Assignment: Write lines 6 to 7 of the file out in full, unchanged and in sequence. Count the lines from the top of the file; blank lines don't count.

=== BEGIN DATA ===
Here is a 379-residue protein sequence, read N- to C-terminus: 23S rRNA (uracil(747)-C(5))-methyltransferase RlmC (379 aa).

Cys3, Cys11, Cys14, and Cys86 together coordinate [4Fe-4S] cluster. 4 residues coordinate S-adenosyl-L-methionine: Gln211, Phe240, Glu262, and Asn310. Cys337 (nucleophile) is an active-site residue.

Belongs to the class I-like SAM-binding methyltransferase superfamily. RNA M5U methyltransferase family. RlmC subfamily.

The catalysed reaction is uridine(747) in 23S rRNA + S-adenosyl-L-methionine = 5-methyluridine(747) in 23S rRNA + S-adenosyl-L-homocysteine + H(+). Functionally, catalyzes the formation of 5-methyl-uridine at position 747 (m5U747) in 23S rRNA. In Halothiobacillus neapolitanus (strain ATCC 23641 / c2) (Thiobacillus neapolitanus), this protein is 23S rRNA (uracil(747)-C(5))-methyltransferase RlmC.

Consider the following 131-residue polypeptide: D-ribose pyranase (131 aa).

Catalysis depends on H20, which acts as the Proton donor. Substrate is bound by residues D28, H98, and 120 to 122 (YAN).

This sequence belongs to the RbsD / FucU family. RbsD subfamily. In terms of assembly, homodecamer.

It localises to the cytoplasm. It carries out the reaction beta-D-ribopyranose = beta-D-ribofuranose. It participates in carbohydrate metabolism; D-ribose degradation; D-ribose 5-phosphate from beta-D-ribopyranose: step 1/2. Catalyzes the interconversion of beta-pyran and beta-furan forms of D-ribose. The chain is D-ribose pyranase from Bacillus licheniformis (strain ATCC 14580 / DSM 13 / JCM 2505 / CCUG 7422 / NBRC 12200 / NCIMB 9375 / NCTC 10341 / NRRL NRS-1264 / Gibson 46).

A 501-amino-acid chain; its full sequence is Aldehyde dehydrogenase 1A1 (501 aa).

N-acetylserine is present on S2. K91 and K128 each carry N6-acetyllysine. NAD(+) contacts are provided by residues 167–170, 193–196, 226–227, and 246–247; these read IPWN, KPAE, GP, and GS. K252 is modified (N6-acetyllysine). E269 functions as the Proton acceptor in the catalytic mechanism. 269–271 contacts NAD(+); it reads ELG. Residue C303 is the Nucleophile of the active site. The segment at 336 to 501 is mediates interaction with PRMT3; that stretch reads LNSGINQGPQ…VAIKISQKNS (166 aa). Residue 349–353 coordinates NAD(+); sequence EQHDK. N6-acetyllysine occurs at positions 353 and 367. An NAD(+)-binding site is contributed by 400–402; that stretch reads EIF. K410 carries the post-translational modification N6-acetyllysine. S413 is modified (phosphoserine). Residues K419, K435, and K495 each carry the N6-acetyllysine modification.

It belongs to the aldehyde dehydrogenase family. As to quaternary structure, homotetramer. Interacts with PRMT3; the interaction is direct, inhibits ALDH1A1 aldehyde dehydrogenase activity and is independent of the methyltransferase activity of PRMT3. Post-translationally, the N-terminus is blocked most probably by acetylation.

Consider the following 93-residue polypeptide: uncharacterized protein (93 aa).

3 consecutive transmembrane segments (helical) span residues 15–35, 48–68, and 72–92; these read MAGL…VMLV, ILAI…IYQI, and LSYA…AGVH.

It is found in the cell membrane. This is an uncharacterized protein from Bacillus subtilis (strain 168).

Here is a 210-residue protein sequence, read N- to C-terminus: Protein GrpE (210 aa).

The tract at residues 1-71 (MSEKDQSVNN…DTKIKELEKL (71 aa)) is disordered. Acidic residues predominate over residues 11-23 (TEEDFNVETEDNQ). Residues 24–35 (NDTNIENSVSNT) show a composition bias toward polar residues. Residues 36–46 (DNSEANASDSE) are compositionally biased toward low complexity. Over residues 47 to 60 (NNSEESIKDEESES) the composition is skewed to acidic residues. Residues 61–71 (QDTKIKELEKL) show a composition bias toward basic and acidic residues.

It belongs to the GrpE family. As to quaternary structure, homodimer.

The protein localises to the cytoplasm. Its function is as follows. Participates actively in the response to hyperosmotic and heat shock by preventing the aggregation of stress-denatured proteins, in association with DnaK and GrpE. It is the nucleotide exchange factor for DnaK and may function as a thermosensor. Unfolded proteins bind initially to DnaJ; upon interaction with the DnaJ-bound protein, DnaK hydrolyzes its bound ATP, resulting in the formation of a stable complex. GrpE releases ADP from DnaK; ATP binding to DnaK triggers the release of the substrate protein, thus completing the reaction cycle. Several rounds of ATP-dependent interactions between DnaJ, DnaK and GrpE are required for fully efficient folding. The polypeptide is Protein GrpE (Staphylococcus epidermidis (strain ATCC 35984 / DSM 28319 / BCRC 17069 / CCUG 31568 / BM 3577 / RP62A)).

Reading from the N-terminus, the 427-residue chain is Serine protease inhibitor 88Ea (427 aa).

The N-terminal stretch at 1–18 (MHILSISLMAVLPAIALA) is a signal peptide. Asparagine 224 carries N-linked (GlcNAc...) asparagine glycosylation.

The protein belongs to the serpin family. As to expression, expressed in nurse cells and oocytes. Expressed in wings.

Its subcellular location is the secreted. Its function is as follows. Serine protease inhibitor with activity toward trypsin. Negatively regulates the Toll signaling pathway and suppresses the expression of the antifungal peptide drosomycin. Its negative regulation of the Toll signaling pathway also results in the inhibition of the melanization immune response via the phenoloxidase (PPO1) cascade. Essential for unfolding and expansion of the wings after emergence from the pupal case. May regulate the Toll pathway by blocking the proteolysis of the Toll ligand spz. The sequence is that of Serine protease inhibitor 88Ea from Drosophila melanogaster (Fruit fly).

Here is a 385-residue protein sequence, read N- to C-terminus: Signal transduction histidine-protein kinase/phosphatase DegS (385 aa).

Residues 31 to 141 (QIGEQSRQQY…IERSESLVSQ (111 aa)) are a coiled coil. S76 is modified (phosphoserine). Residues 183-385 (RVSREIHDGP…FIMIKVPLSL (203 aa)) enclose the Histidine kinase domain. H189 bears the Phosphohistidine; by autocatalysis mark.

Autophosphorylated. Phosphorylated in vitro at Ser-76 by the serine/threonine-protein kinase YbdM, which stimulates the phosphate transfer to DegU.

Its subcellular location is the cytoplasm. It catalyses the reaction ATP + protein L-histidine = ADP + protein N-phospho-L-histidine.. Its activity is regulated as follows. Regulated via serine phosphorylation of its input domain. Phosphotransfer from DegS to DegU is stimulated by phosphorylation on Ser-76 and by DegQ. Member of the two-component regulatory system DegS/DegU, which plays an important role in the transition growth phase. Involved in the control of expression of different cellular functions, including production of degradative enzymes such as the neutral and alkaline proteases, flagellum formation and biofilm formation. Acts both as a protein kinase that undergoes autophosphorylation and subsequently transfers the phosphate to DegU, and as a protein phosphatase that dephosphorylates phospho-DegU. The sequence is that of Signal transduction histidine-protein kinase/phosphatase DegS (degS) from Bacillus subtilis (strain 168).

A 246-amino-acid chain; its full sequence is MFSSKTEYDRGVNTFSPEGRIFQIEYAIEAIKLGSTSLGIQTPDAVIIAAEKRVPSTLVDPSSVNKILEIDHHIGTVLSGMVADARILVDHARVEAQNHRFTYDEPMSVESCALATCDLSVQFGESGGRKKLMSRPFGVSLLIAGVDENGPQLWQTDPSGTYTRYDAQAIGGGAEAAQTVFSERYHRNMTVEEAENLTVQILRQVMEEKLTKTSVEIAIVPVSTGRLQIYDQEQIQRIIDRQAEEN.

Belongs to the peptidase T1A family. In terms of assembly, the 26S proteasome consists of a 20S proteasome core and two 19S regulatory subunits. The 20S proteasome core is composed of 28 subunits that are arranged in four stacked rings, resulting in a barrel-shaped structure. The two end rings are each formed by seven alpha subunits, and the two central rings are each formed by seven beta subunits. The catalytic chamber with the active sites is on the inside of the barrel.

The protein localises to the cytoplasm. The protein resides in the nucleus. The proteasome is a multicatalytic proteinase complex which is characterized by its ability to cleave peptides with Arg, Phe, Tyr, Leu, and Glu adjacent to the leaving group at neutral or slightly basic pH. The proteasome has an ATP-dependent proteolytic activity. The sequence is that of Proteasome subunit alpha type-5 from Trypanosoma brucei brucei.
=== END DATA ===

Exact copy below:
Catalysis depends on H20, which acts as the Proton donor. Substrate is bound by residues D28, H98, and 120 to 122 (YAN).

This sequence belongs to the RbsD / FucU family. RbsD subfamily. In terms of assembly, homodecamer.